Because while I still have days when this place has me raging, I’m actually pretty smitten with it. It’s my home now. It’s my city. Time and experience has rendered life here much easier. I love exploring Shanghai now, whether by scooter, running or road biking.
I’ve fallen for it’s charm.
It’s taken a year, but we’ve found a happy groove here for the most part. Cruz is in a great international school that he’s adapting to and enjoying (despite some separation anxiety).
Work has been insanely busy but going really well for Tom. I’ve established a routine and am able to pursue things I enjoy here. We’ve traveled a little bit (a few short trips outside of Shanghai and Taiwan) and are planning a few South East Asia trips (Cambodia, Thailand and a ski trip in Japan are on the top of the list).
The pollution is still the bane of our existence, I must say. Mikki spends most days inside during the winter or else she’s hacking her guts out and is glued to her nebulizer (I contemplated returning to the US for the remainder of the winter because of it). We’ve found that if we keep her in on days when the AQI is over 100 (which is most days) she does fine, and we’re very lucky she’s not prone to stir-craziness like her brother.
One year in, I can say that I’ve grown a lot, most notably I’ve learned that I’m capable of adaptation. I’m amazed by how resilient human beings are; things that at first seem so strange, so foreign, so uncomfortable, so gross, will over time become commonplace, unremarkable, mundane and even comfortable (I will never like the smell of stinky tofu, however). I have adapted to things and situations I didn’t think I’d be able to adapt to, and that’s a life skill in and of itself. It’s given me the confidence to know I can withstand hard things. I’m capable of enduring and ultimately embracing, which is even better than just enduring.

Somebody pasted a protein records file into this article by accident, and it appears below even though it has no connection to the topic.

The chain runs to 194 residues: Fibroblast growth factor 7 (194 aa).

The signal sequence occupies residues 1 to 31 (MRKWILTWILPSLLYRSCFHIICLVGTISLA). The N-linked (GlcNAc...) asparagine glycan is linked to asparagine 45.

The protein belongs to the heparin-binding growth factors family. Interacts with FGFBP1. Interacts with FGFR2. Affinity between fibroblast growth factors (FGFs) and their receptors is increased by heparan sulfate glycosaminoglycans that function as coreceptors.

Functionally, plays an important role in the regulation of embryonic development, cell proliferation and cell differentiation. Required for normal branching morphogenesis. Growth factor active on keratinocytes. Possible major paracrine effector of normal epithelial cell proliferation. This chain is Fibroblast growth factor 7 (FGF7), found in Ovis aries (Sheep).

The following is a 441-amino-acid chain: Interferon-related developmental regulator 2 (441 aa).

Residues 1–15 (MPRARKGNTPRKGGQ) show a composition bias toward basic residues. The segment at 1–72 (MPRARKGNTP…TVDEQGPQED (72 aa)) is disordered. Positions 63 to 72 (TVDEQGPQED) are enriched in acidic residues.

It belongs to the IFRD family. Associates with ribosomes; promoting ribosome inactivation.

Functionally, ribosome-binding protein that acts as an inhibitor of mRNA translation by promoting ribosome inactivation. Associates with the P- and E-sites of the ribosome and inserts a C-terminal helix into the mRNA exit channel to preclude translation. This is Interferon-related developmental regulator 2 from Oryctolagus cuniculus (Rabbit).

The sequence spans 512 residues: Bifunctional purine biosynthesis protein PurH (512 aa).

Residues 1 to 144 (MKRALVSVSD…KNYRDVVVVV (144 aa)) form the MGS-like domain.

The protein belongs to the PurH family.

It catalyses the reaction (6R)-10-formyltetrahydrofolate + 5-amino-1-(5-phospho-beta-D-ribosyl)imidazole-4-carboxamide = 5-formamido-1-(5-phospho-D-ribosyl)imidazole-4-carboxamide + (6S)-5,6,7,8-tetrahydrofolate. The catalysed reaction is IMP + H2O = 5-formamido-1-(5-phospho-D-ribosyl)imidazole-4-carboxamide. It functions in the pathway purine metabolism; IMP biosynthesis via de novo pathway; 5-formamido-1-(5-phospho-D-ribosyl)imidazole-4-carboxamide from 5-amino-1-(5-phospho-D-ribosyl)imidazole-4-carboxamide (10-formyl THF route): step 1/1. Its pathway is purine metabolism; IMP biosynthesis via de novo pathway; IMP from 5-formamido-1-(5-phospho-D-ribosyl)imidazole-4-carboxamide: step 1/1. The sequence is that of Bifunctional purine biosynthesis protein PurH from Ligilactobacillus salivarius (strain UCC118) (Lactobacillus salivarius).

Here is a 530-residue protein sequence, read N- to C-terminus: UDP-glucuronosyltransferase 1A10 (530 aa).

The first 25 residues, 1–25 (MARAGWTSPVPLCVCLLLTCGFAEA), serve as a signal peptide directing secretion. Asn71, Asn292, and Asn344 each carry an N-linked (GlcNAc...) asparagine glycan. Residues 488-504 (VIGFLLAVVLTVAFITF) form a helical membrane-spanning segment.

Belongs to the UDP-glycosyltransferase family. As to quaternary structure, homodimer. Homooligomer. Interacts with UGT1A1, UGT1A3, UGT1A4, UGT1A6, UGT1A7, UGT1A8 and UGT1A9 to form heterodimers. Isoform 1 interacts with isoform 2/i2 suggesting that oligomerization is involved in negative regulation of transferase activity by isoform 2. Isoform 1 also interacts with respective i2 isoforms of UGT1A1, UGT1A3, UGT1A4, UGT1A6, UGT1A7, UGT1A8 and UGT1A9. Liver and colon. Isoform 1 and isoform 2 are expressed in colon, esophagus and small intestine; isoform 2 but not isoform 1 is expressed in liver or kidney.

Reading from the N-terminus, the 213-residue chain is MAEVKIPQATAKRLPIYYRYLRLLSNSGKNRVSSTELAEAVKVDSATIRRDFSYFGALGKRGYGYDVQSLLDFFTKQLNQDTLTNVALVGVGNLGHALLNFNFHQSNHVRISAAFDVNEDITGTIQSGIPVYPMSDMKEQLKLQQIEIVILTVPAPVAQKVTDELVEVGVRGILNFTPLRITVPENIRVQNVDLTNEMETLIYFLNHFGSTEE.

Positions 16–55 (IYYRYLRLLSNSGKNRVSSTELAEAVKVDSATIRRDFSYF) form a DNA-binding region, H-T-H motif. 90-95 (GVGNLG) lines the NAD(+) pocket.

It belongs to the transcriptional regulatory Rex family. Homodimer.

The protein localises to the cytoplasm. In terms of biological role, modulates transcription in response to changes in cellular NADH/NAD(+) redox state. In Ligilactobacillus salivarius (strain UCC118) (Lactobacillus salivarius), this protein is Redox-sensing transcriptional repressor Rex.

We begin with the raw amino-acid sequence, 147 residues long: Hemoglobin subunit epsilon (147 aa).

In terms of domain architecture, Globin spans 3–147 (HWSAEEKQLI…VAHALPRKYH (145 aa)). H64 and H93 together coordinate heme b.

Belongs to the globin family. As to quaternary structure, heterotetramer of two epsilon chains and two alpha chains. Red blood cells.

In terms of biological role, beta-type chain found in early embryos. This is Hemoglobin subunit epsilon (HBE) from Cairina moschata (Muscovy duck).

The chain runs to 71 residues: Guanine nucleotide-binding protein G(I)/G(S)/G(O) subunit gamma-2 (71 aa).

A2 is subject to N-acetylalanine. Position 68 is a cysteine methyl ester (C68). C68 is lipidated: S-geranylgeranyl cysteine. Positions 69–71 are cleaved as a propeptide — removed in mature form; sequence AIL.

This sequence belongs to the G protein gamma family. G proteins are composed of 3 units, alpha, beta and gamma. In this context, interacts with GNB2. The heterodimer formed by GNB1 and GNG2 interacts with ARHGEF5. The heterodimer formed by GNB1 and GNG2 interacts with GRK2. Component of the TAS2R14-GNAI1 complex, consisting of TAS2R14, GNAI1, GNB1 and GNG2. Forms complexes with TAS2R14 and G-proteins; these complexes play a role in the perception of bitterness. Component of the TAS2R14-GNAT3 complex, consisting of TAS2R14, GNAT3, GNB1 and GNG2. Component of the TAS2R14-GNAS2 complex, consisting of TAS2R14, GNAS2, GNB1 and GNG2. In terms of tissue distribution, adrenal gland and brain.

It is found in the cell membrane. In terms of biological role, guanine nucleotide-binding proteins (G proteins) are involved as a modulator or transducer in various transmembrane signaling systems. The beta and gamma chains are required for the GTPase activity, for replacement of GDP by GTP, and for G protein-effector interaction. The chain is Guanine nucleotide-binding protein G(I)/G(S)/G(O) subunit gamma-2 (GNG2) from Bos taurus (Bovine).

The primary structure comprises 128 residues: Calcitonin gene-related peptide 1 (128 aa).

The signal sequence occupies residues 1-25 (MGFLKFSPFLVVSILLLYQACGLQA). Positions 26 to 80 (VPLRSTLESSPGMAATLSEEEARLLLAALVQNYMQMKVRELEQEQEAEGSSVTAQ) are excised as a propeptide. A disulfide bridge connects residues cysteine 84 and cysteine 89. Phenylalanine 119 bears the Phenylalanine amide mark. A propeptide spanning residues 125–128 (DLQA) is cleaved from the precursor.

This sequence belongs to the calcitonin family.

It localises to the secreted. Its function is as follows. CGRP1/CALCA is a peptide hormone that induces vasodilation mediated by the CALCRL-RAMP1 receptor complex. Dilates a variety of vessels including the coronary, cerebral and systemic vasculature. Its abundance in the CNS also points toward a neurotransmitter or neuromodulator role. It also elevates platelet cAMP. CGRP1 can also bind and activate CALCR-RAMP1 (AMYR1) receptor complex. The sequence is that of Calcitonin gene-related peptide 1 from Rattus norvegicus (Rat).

I’ve been fortunate to make so many wonderful friends here, and I’m already being forced to taste the bitter fruits of expat friendship: having to say “goodbye”. Some of my closest friends will be leaving within the next few months and I’m already feeling heartachy about it.
We celebrated New Year’s with friends last week and we all shared some of our highs and lows for 2016. Overall it was a good year, a great year, for me personally and our family. We survived a move to China. Mikki took her first steps here. The kids are learning Chinese and I’m somewhat proficient at pretending to speak Chinese. We reconnected with so many old friends and made incredible memories with family. My husband and I have really improved our ability to communicate with each other and be a team, and have managed to stay besties despite having spent over a quarter of the year apart.
We conquered Shanghai Disney.
We’ve inherited a Chinese grandma, our apo 阿婆，who is now like family to us. I’m so grateful for how much she takes care of us, and it’s been nice having someone to baby me (and slightly annoying at times, which must mean she’s become family, ha!).
I trained for and completed my first Ironman (and almost died in the process); that was definitely high up on the bucket list.
Monster launched in China in September, a huge milestone for Tom and a testament to all his hard work.
We’ve survived multiple bouts of pink eye, bronchitis, stomach flus and ear infections. I underwent a major surgery to fix my stomach which has plagued me for years.
We’ve all celebrated birthdays here. And Thanksgiving. And Christmas.
This is now home.
China has been an amazing opportunity for us, and I’m doing my best to just soak it all in before it’s over. If I could have given myself a bit of advice 365 days ago, it would have been, “Be patient. Enjoy. You will adjust.” 2016 was a year of living outside of the Comfort Zone; it forced a lot of growth on me, and I think I’m better for it.
Here’s to hoping 2017 is a good one, for you and your family as well 🙂